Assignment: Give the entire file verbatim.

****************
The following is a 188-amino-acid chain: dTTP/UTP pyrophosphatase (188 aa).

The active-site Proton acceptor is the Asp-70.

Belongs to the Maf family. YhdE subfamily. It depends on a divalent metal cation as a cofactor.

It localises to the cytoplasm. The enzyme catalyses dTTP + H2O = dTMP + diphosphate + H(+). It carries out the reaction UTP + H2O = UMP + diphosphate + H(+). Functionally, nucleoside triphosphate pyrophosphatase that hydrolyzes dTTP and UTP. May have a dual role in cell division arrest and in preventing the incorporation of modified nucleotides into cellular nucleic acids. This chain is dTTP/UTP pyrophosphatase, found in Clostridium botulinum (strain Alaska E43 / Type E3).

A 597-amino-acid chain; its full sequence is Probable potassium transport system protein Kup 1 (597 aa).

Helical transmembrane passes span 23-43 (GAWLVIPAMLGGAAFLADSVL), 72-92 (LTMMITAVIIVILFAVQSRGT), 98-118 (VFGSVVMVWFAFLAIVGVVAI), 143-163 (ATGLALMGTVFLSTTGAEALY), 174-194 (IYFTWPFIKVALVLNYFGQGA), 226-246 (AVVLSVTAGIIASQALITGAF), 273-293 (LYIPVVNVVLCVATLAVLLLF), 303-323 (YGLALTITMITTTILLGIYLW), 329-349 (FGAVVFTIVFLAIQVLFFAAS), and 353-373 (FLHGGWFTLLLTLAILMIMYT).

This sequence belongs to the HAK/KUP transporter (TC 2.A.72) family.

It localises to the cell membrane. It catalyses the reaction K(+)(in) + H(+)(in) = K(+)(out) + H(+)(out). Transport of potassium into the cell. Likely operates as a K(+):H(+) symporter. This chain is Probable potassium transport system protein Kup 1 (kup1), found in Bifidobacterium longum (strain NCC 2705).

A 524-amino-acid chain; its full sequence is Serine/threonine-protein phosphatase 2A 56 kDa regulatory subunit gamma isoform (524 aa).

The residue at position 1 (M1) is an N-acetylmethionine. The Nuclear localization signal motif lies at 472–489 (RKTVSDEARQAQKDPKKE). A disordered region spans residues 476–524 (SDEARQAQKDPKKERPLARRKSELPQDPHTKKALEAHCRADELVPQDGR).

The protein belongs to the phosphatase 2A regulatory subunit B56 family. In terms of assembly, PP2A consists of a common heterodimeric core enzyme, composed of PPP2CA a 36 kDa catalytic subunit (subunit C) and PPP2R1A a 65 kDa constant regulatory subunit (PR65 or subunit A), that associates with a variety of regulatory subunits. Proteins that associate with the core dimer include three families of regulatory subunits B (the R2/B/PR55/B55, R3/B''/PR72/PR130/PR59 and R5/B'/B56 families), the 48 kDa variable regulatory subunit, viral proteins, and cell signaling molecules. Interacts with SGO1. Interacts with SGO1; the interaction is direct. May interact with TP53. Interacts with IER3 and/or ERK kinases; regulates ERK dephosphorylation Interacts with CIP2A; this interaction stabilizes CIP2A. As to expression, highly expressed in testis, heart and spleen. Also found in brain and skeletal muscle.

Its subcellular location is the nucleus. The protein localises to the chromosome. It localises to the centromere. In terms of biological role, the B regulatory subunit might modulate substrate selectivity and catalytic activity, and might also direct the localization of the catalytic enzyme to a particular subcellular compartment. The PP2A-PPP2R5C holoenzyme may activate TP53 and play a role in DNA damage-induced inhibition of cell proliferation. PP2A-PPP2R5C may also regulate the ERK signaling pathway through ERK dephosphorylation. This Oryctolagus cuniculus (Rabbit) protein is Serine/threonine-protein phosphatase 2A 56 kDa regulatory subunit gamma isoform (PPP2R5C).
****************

The following is a 188-amino-acid chain: dTTP/UTP pyrophosphatase (188 aa).

The active-site Proton acceptor is the Asp-70.

Belongs to the Maf family. YhdE subfamily. It depends on a divalent metal cation as a cofactor.

It localises to the cytoplasm. The enzyme catalyses dTTP + H2O = dTMP + diphosphate + H(+). It carries out the reaction UTP + H2O = UMP + diphosphate + H(+). Functionally, nucleoside triphosphate pyrophosphatase that hydrolyzes dTTP and UTP. May have a dual role in cell division arrest and in preventing the incorporation of modified nucleotides into cellular nucleic acids. This chain is dTTP/UTP pyrophosphatase, found in Clostridium botulinum (strain Alaska E43 / Type E3).

A 597-amino-acid chain; its full sequence is Probable potassium transport system protein Kup 1 (597 aa).

Helical transmembrane passes span 23-43 (GAWLVIPAMLGGAAFLADSVL), 72-92 (LTMMITAVIIVILFAVQSRGT), 98-118 (VFGSVVMVWFAFLAIVGVVAI), 143-163 (ATGLALMGTVFLSTTGAEALY), 174-194 (IYFTWPFIKVALVLNYFGQGA), 226-246 (AVVLSVTAGIIASQALITGAF), 273-293 (LYIPVVNVVLCVATLAVLLLF), 303-323 (YGLALTITMITTTILLGIYLW), 329-349 (FGAVVFTIVFLAIQVLFFAAS), and 353-373 (FLHGGWFTLLLTLAILMIMYT).

This sequence belongs to the HAK/KUP transporter (TC 2.A.72) family.

It localises to the cell membrane. It catalyses the reaction K(+)(in) + H(+)(in) = K(+)(out) + H(+)(out). Transport of potassium into the cell. Likely operates as a K(+):H(+) symporter. This chain is Probable potassium transport system protein Kup 1 (kup1), found in Bifidobacterium longum (strain NCC 2705).

A 524-amino-acid chain; its full sequence is Serine/threonine-protein phosphatase 2A 56 kDa regulatory subunit gamma isoform (524 aa).

The residue at position 1 (M1) is an N-acetylmethionine. The Nuclear localization signal motif lies at 472–489 (RKTVSDEARQAQKDPKKE). A disordered region spans residues 476–524 (SDEARQAQKDPKKERPLARRKSELPQDPHTKKALEAHCRADELVPQDGR).

The protein belongs to the phosphatase 2A regulatory subunit B56 family. In terms of assembly, PP2A consists of a common heterodimeric core enzyme, composed of PPP2CA a 36 kDa catalytic subunit (subunit C) and PPP2R1A a 65 kDa constant regulatory subunit (PR65 or subunit A), that associates with a variety of regulatory subunits. Proteins that associate with the core dimer include three families of regulatory subunits B (the R2/B/PR55/B55, R3/B''/PR72/PR130/PR59 and R5/B'/B56 families), the 48 kDa variable regulatory subunit, viral proteins, and cell signaling molecules. Interacts with SGO1. Interacts with SGO1; the interaction is direct. May interact with TP53. Interacts with IER3 and/or ERK kinases; regulates ERK dephosphorylation Interacts with CIP2A; this interaction stabilizes CIP2A. As to expression, highly expressed in testis, heart and spleen. Also found in brain and skeletal muscle.

Its subcellular location is the nucleus. The protein localises to the chromosome. It localises to the centromere. In terms of biological role, the B regulatory subunit might modulate substrate selectivity and catalytic activity, and might also direct the localization of the catalytic enzyme to a particular subcellular compartment. The PP2A-PPP2R5C holoenzyme may activate TP53 and play a role in DNA damage-induced inhibition of cell proliferation. PP2A-PPP2R5C may also regulate the ERK signaling pathway through ERK dephosphorylation. This Oryctolagus cuniculus (Rabbit) protein is Serine/threonine-protein phosphatase 2A 56 kDa regulatory subunit gamma isoform (PPP2R5C).